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Otherwise my novels, short stories, verse, family, music, memories, vulgar interests, detestations,
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Tuesday, 13 March 2012

Sublime horn now silenced

I only learned of his existence a few months ago. And now he’s dead. Maurice AndrĂ©, Frenchman, 78, the best trumpeter in the world. Don’t take my word for it; note the length of his obit in The Guardian.

“Solid technique, superb breath control and seemingly inexhaustible stamina” is the obit-writer’s judgment. Herbert von Karajan puts my claim slightly differently: “He’s undoubtedly the best trumpet-player but he is not from our world.”

That’s AndrĂ© the performer but there’s also his influence. He was in great demand for the fearfully difficult playing in baroque works such as Bach’s Mass in B Minor. To expand the limited trumpet repertoire he arranged violin, oboe and other instrumental pieces, then played them on the piccolo trumpet which made high notes more accessible. He even collaborated with the manufacturer, Selmer, in adding a fourth valve to the trumpet which again helped with high baroque notes.

While learning his trade he worked down the mines and this gave him the power to manage this very physical instrument.

Some 209,479 fans have clicked on this 2 min. 27 sec. video of 56-year-old Maurice blasting his four-valve piccolo through the finale of Telemann’s D-major sonata (which looks more like a concerto, but never mind). LEND HIM YOUR EARS

TRIBUTE TO BERNIE Way, way back when BBC radio programmes came in b&w I enjoyed late-night Bedtime With Braden, a comedy show by Vancouver-born Bernard Braden. Insults were a speciality: “And now a song from Bennie Lee whose only musical training consisted of learning to read record labels while they were rotating.”

OK, so nothing moves on a MP3 player. But you too will look foolish thirty years hence when music emerges from an orchestra of ants embedded in the brain of your grandchild.



    Returning to YouTube to listen again, and to find others. This was great, LdP, simply great.

    (An aside: now I understand why Satchmo carried a handkerchief when he played. Oh, the things I learn here.)

  2. Great video! I too have learned more, gaining an appreciation for the trumpet, and this player. I suppose I've neglected learning more about brass instruments though the last time we were at a concert, I did find myself watching the brass area more than usual.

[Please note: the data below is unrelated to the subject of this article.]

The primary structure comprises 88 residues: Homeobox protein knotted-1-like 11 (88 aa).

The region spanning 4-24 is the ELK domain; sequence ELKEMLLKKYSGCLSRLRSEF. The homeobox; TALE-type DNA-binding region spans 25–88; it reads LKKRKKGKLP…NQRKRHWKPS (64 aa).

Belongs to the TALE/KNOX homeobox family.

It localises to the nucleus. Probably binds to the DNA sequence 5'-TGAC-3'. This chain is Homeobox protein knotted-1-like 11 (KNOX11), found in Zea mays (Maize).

3. I hadn't thought of a piccolo trumpet as sublime, but did enjoy the YouTube recording.

  4. Vita: An intriguing blogonym, evoking long dormant memories of Vita Sackville-West (gardening correspondent for The Observer yonks ago), and - here I'm bragging - Apologia Pro Vita Sua - the title of a book by Cardinal Newman explaining (I think) why he dropped the Church of England and became a Roman Candle.

    Sublime. I meant the playing rather than the instrument; headline writers, the trade I retired from, have only a few words to play with and are usually forgiven a certain level of inexactitude. However it occurred to me I'd be hard-pressed to come up with a precise definition and you've sent me back to the dictionary, never a bad thing.

    "Of the highest moral or spiritual worth; exalted; outstandingly beautiful or grand." Yes, I think you're right. No one would make those claims for the piccolo trumpet (which looks like a real trumpet shrunk in the wash). Working-class, even.

  5. I am struck by how relaxed he is in the video. It strikes me that watching a musician can often add to the pleasure of listening though some may argue against the need for it. A subject for future exploration perhaps?

  6. Plutarch: Relaxed - absolutely. And if you zoomed in on his mouth alone (or what you could see of it) you wouldn't be able to tell whether he was blowing high or low notes. In fact that's a feature I've discovered of all present-day posh trumpet players. The two prominent women - Alison Balsom and Tine Thing Helseth - both have impassive faces whatever the difficulty of the music.

    Visual side to music. I agree. I've added it to my list of "to dos".